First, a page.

Nutmeg - myristica fragrans
Nutmeg and mace are different parts of the same fruit of the nutmeg tree. Nutmeg is the nut or pit of the fruit. Mace is a delicate filament-like covering around the outside of the nut. Both have a similar flavour, with mace being a little less sweet than nutmeg. Nutmeg is available ground or whole. Whole pods can be easily grated as needed for cooking.
A soft beginning that is slightly warm, then spreading to the edges of the tongue with a sweet sensation.
How to Use:
Nutmeg can be substituted for mace in recipes. Nutmeg is slightly sweeter than mace.
Pork, beef, lamb, chicken, fish, creamed dishes, vegetables, soups, cream cheese spreads, sauces, apple dishes, pound cake, spice cake, devil's food cake, gingerbread, frostings, hot chocolate, puddings, custards, waffles, pancakes, doughnuts, coffee cake, Danish pastry, glazes, muffins, breads, punches and candy.
Nutmeg goes nicely with cardamom, cinnamon, cloves, ginger and pepper. Add nutmeg at the end of cooking because cooking diminishes its flavour. For a quick and exotic flavour to vegetables boil and mash potatoes or cauliflower and stir in butter, salt, pepper and a pinch of nutmeg.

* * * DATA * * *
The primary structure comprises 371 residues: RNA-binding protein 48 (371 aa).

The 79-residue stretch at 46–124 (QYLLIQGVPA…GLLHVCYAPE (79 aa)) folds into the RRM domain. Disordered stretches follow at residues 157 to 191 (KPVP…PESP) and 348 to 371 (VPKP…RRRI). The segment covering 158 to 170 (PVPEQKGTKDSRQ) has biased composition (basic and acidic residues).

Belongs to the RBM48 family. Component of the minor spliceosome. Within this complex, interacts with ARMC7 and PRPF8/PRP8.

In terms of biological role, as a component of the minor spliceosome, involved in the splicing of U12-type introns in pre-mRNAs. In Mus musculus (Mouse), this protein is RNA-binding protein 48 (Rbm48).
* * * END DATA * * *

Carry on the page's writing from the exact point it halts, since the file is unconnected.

The lacy covering that surrounds the nutmeg is called the aril. It is scarlet coloured when the nutmeg is first harvested. The arial turns an orange-yellow or red-orange colour by the time it is harvested.
Mushroom Nutmeg Pasta
5 tablespoons butter
2 onions, finely chopped
2 pounds mushrooms, sliced
1/4 teaspoon nutmeg
salt and pepper
1 cup cream
1 pound of paste (fusilli, fettuccine, penne are nice!)
Sauté onions in the butter until soft. Add mushrooms and cook until they have released all their liquid. Add nutmeg, salt and pepper. Add cream and just heat through. Cook the pasta per package directions. Drain. Toss pasta and sauce together in a large bowl. Serve immediately with parmesan.